- To reach more capacity of existing round clarifiers our lamella modules will also be more cost effective than building new clarifiers.
Please contact us for more information in regards to your specific situation!
Question: How to prevent scum/floating sludge in sedimentation tanks with TUBEdek® lamella │Waste Water Treatment
From their design TUBEdek® lamellas are self-cleaning. Settled substances slide down the inclined profiles into the sludge collection section by gravity. One important step for an efficient sedimentation is to match upstream and settling processes.
However, sometimes due to certain circumstances scum and floating sludge may occur. Sludge that remains too long in the bottom of a clarifier may become biologically active and generates gas bubbles, which lift sludge upwards. This will deteriorate the unit’s performance.
The following measures can be taken against this effect:
Check the performance of the upstream processes. Maybe there are possibilies to make adjustments in order to prevent floating particles. This is the most important point as for example improved grease removal or aeration strongly affect building of scum and floating sludge. Optimizing upstream processes is the best measure to achieve an efficient settling performance.
Apart from that, you can do the following:
- Increase the frequency of sludge removal from hopper
- Discharge the sludge more frequently from the clarifier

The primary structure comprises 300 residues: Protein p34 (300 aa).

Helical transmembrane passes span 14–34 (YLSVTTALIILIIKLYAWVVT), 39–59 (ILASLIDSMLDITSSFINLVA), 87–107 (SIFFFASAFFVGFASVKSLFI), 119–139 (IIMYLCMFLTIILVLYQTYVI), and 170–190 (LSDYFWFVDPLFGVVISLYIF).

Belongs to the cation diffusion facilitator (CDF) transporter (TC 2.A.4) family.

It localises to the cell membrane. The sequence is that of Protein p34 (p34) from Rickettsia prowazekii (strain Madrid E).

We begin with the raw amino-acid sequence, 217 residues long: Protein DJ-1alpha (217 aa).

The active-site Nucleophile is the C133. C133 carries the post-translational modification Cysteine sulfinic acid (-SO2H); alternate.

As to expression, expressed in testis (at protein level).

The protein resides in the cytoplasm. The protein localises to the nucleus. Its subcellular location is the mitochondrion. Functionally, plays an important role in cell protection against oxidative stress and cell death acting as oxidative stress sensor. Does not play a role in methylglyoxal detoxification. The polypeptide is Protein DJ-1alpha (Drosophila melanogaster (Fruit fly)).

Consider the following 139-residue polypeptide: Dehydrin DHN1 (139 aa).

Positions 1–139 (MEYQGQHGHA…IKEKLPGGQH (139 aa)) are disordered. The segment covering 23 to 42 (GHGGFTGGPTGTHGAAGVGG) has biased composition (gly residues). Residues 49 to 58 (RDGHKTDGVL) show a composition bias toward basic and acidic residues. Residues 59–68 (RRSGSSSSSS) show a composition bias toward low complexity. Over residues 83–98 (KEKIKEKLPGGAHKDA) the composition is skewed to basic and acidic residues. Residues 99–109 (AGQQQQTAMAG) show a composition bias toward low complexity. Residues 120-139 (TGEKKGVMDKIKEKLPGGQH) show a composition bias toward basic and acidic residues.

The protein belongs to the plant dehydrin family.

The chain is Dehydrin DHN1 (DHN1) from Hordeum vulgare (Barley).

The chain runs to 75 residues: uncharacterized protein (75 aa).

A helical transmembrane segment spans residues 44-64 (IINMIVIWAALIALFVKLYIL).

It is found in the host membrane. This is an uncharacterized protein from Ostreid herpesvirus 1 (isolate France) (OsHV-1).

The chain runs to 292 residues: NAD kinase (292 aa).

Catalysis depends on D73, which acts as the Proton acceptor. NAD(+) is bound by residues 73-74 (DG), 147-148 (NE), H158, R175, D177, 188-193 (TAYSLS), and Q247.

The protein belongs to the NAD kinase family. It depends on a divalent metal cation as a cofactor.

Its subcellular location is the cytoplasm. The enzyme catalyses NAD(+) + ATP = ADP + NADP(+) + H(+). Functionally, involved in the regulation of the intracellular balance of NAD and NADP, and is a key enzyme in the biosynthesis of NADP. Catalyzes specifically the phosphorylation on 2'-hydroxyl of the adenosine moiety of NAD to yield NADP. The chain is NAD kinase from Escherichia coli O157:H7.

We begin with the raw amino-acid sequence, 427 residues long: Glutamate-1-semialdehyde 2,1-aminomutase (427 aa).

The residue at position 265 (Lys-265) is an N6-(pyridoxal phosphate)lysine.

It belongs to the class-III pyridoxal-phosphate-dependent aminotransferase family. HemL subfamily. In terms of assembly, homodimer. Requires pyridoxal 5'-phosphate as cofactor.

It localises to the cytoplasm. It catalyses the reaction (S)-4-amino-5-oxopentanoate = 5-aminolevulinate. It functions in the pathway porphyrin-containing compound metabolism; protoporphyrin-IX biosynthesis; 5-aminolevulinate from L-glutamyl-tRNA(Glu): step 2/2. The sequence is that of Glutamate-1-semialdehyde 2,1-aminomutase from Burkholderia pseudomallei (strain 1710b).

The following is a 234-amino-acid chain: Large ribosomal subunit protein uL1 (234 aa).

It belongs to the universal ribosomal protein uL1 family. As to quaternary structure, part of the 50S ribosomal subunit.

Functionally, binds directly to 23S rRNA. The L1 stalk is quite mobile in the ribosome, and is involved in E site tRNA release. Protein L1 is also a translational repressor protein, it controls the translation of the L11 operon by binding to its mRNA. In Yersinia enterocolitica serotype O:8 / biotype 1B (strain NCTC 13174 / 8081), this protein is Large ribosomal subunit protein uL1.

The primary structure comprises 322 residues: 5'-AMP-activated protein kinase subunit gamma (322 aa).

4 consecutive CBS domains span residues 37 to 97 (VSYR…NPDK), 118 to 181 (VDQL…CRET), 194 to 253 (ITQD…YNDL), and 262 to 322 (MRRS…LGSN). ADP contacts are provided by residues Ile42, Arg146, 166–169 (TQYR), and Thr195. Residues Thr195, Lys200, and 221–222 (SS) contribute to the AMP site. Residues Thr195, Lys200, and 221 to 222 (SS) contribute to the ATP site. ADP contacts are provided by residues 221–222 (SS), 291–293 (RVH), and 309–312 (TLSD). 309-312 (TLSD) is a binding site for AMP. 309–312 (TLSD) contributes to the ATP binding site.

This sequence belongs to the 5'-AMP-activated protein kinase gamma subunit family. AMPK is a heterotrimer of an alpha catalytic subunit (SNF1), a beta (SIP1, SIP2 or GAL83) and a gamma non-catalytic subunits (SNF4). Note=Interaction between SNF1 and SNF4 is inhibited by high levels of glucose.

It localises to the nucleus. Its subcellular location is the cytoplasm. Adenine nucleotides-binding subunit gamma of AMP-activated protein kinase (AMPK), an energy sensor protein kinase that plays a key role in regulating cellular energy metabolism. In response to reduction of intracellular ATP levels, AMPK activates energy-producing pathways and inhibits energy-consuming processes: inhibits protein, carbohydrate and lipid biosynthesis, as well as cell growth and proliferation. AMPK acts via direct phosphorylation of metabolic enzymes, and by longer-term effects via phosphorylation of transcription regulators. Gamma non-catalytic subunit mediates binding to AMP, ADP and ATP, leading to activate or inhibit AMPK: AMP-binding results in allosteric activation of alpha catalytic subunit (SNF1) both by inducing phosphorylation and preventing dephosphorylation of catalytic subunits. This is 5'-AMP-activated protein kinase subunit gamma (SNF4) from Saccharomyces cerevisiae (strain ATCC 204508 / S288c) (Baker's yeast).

- Increase hydraulic to design value
- Install a skimmer, which retains scum.
- Install scum-removing devices
Potable Water Treatment - What to do against discharge of flocs in sedimentation tanks with TUBEdek® lamella
From their design TUBEdek® lamellas are self-cleaning. Settled substances slide down the inclined profiles by gravity into the sludge collection section. One important step for an efficient sedimentation is to match upstream and settling processes.
Nevertheless, sometimes flocs are discharged upwards from the settlers, deposit as sludge on the wall, the interspace between the modules or in the dead space between the modules and the wall. Usually this does not influence the operation.
When to act and what to do
From their design, TUBEdek® lamellas are self-cleaning. Settled substances slide down the inclined profiles into the sludge collection section by gravity.
TUBEdek® lamella settlers need to be cleaned in regular intervals that depend on your application and the condition of the lamellas. The cleaning is easy to do if you observe some guidelines.